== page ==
Story So Far
Life, evolution and survival of the fittest - games that nature's been playing for quite a long time now. And true to life, modern society is into games too, namely survival, war, and empire building, although the latter two tend to be restricted to players with deep pockets. For those without such good fortune, there's chess, undoubtedly one if the greatest games of the last millenium.
Only in the last century have the larger scale games begun to creak the board at its seams. The Great War was perhaps not so great after all, and the one after that made us realize that we might be in danger of ruining the board itself. What we've learned is that more sophisticated weapons create the need for a greater understanding of war itself, if wars are indeed to continue.
But battlefield simulation require more than a chess board, more even than counters and a scale model…. "Hey Babbage! You couldn't help figure out how to calculate missile trajectories, could you?". "Great!" And like that, the technology for military simulations began to evolve faster than the weapons themselves.
Do I hear complaints that games, like checkers or twister, are fun family pasttimes, whereas war is horrible and real and certainly not a game? The distinction is probably more a matter of ethics than simply whether counters are used instead of people. But, up until now I have used the term 'game' in its broadest sense, meaning any activity involving rules and objectives (implicit or deliberate) - and war is one of mankind's key such activities, whether or not you'd like to ban it.
So, from now on I'll revert to the cuter variation and use "game" to mean any simulation of a rule-based activity, whether from the real world or an abstract one. Yup, from now on games are indeed just dice and counters. What they represent we'll leave to the anthropologists, though I expect it'll still be hard to avoid noticing the strange coincidence that so many games have a warfare aspect to them.…
The last century has seen board games reach the limitations of cardboard and plastic: Scrabble, Risk, Monopoly, Mouse Trap, Haunted House, Operation, etc. Even pinball games have reached their ceiling in terms of sophistication with Williams' Revenge From Mars and Star Wars: Episode I pinball machines.
But back to the computer which, like the Pied Piper of Hamelin, is leading all games onto the ultimate, flexible platform that is the PC (OK, console too). We've seen them evolve over the last few decades from Hunt the Wumpus to Quake, Night Driver to Wipeout, Adventure to Asheron's Call, and Empire to Age of Empires. And there are of course the myriad of entirely original computer games which have no lineage, but are always difficult to cite unless you believe their publicity blurb. I won't risk any citations here… (oh, OK, Marble Madness? Tetris?).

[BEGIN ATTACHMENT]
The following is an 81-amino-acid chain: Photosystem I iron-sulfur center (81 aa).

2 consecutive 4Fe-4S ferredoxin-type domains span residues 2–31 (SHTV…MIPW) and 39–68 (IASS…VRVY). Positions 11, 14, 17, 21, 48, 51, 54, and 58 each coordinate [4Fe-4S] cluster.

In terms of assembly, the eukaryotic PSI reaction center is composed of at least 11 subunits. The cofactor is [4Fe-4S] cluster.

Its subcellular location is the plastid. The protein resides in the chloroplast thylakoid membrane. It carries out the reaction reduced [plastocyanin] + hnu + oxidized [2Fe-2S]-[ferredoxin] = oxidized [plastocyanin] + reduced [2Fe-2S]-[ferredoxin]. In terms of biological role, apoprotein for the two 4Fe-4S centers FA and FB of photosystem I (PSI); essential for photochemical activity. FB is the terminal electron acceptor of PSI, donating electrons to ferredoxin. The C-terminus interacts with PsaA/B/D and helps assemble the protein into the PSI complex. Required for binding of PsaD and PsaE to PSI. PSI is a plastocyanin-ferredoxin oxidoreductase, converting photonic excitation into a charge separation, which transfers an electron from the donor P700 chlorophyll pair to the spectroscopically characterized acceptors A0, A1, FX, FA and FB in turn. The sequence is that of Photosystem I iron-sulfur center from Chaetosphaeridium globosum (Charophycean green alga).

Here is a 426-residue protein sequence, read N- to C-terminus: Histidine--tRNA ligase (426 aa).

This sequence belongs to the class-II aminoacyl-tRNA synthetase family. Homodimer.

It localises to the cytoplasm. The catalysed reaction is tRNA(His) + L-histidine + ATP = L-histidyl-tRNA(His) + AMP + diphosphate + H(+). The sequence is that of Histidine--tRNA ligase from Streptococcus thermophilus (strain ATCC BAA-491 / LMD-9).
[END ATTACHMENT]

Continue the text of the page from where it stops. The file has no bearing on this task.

Just where gaming - or more specifically, interactive entertainment - is going is one of the fundamental questions I shall be attempting to examine in this article - though there'll be a lot of tangential discussion too, no doubt.
I remember how computer games used to work in the last century. Those were the bad old days when they were single player by default. And even when there were multi-player games, few people ever had the time, let alone the technology, to link up to a multiplayer session. Sure, there were places on the high street, cyber cafés, etc. where you could play Quake and other LAN optimized multiplayer games. But multiplayer games seemed to be the preserve of people with time and equipment on their hands: kids, students, and staff in games companies (only the play-testers though ;-) ).
It was only in the very last years of the twentieth century that Internet based multiplayer games showed the slightest hint of becoming the primary form of entertainment for the 21st century.
But, you can't beat a good movie, and no-one will have time for multiplayer games, let alone a single player one… right? Bunch of hogwash!
Yeah, it'll be just more of the same over the next century. Better movies, high definition TVs for home viewing of HD-DVDs. Multiplayer games stabilize at around the thirty-two player mark. Diablo, Ultima Online, Asheron's Call, EverQuest, etc. gradually decline in popularity once thirty-two player games become competitive team sports and end up in the Olympics.
Aw, come on, you don't really believe that do you?
Check out "The Matrix." This movie's premise was a computer simulating reality so well, that the millions of players held by it didn't realize they were playing a game. Now if we ignore the fact that a few characters were trying to undermine the game (go Keanu!), all those players that were unaware they were held by 'the Matrix' didn't seem to find the game that abhorrent. Because they didn't know any better! OK, OK. My point is that here is an example of a game that billions of players are spending their entire lives playing.
OK it's only a movie - it means nothing. But how do we know we're not playing it now? Real life could be a game, and I think you'd agree that even if you were told it was a game, you'd probably opt to continue playing it. The only people that get bored of this game are those who commit suicide and quit the game of life early. So, as games go, it's pretty popular, even if you do get dealt a lousy hand. Ooops! I said I'd stick to games being dice and counters, didn't I?
So when we talk about 'Multiplayer', are we talking thirty-two players, or are we talking four billion? Perhaps it's somewhere in between, like sixty-four thousand? Who knows? Who cares? The answer is: we don't know. But, if I were you I wouldn't join the ranks of those who doubt we'll ever need more than five computers world-wide, or that human beings can tolerate speeds faster than 29 miles an hour, or that anyone needs more than 640K RAM. Dare I mention IPv6?